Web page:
Many detectorists have taken up the hobby via their love of angling. And that is why the anglers amongst you may find this story particularly interesting and thought-provoking.
The Israeli government has recently announced a ban on fishing, claiming that stocks have fallen to a dangerous low because nets with small holes have exceeded legal limits. The ban came into effect at the end of last year, thus ending a tradition that has continued virtually unchanged since Biblical times.
The Sea of Galilee – actually a freshwater lake – happens to be the site of several miracles described in the Bible, including the place where Jesus told his disciples that he would make them the ‘fishers of men’. The area has long been known for its plentiful stocks of fish and the most common catches are known as St Peter’s Fish, so named after the Bible passage in which Peter, one of the disciples, hooks a fish with a coin in its mouth. It was hailed as a miracle and enabled him to pay his temple tax. You can check out the story in the good book at Matthew 17: 24-2
Jesus said to Peter “But so that we may not cause offence, go to the lake and throw out your line. Take the first fish you catch; open its mouth and you will find a four-drachma coin. Take it and give it to them for my tax and yours.” – Matthew 17:27
A monumental hoard. How the press often report such stories
I remember when local and national media reported the finding of a ‘monumental hoard’ of more than 5,000 silver coins buried during the English Civil War, and uncovered in a Lincolnshire field. Maybe you remember this remarkable find. Paul Coleman, finder of the Lenborough Hoard, found the coins on a Weekend Wanderersrally in 2014. When he told the journalist first on the scene that he had shared petrol money with friends in order to attend, this was reported that he was on the skids and ‘broke’.
When asked about his job, Paul said he was self-employed and looking to expand and that he was, ‘between projects’. This was interpreted as ‘unemployed’. The sad thing is that this mis-reporting was picked up by others and perpetuated! When Paul protested, the journalist said that was the sort of thing that sold newspapers and made the story more interesting. My advice is not to believe everything you read in the media. I hope my account in the The Searcher Magazine was fair and accurate.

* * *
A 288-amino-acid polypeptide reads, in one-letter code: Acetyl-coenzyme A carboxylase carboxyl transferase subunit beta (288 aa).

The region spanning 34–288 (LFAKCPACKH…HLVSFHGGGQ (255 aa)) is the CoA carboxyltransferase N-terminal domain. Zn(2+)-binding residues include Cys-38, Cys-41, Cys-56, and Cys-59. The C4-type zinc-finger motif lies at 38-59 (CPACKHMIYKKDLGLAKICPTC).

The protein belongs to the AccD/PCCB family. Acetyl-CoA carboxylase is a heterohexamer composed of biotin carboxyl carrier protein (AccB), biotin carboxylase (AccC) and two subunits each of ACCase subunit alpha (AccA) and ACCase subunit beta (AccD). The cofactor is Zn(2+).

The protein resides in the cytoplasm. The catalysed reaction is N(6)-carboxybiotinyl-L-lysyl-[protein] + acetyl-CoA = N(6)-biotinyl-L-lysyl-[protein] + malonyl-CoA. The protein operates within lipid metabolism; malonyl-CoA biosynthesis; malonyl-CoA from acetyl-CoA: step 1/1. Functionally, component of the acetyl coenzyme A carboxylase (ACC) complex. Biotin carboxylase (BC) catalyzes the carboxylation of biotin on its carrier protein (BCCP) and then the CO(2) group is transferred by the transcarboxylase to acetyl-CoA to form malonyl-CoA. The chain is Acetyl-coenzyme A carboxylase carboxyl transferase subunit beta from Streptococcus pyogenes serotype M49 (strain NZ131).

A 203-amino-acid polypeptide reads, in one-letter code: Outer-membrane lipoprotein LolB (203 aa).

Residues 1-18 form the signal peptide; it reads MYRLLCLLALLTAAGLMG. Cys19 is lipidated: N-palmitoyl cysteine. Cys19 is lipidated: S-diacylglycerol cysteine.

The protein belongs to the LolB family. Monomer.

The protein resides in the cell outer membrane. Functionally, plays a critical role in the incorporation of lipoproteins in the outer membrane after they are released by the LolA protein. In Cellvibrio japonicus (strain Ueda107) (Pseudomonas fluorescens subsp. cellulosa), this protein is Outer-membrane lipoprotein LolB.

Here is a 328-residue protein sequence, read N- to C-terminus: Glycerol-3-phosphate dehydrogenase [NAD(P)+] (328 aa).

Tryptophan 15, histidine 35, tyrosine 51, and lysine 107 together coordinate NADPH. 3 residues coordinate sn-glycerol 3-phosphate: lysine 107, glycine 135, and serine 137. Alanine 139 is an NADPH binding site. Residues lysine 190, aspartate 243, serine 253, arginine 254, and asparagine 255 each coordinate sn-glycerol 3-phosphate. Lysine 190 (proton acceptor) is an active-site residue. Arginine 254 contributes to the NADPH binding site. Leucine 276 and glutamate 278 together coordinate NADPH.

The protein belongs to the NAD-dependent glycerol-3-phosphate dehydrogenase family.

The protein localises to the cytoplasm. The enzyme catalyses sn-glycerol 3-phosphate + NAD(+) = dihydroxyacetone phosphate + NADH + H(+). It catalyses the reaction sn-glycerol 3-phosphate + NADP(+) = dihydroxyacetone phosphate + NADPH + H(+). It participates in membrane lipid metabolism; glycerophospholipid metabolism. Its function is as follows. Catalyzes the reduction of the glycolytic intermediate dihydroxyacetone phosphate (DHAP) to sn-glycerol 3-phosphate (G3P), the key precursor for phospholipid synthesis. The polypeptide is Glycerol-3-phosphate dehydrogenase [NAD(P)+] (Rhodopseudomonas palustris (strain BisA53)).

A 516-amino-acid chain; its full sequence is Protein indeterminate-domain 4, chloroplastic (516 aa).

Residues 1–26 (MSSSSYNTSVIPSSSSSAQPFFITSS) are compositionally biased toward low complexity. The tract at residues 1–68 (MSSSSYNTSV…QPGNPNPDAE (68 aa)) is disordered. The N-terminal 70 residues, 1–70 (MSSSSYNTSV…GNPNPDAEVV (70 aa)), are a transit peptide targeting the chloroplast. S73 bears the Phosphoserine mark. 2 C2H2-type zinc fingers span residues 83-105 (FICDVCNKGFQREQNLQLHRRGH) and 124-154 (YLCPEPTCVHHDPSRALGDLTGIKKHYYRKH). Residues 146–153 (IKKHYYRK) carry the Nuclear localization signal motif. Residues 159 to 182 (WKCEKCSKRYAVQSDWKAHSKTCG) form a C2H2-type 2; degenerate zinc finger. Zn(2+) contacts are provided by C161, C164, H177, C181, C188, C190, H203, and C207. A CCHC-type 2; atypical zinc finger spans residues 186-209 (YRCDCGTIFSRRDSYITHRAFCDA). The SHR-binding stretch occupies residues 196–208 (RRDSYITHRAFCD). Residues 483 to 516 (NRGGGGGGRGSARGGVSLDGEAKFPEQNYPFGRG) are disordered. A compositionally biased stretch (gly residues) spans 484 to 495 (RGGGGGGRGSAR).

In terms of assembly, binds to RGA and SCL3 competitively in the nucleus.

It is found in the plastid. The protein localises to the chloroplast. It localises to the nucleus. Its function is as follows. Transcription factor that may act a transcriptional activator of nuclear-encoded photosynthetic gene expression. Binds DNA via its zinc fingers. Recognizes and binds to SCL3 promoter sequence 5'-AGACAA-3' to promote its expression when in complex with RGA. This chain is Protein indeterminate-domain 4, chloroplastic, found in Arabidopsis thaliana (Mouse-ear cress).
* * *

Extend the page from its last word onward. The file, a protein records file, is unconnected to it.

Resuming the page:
Usually, in situations like this, the first journalist picking up the story concentrates on the find and embellishes his report with innocuous words like, ‘thehaulwas found in amuddy field’. The guy who discovered the hoard is rarely, if ever, referred to as a metal detectoristand, as in this case, only the finder’s name was stated, but with the appellation,local treasurehunter .
Speculation on the money the hoard or artefact is worth is also a perceived newsworthy factor. I reported the story of a detectorist who found a ‘very rare’ Roman ingot. The MailOnline, that arbiter of good taste and fine reporting, stated that the ingot would sell for £60,000. Buried in the text was the information that the auction wasn’t until the end of the month! At the auction it sold for £25,000. Still a tidy sum, but way short of £60,000.
Regular readers of this blog will know that I love ‘coins on the palm of the hand pictures’, simply because I can hone up on my fortune telling abilities. The hand is always in focus and the lines pin-sharp.Doesn’t matter about the teeny blurred coin.
A couple of years ago I published what follows. I was reminded by my Texas buddy and doppelgänger Dick Stout, Keeper of Blog Standards, who had enjoyed the post. It also gives me a great cop-out by repeating scribblings you’ve seen before.
You may not recognise the word, but I’m sure that you will recognise the genre
10 celebrities who have aged badly; 20 ways to insult someone without cursing; 15 signs that you are not a nice person, or 10 things to make out of a discarded Garrett probe boxes’.
You get the gist; the world seems to have gone list crazy. But it makes for lazy writing … and easier to do a blog post, of course! Not only that, listicles suit hard-pressed writers and time-poor readers. At the end of the day it’s a win-win situation, innit?
With this in mind, I have been looking closely at the listicles that regularly frequent newspapers, magazines and the Web. For those who don’t know, the word is made up of ‘list’ and ‘article’. Followers of Lewis Carroll will recognise the form as a ‘portmanteau’ word. The Oxford Dictionary defines the word as ‘an article that takes the form of a numbered or bullet-pointed list.’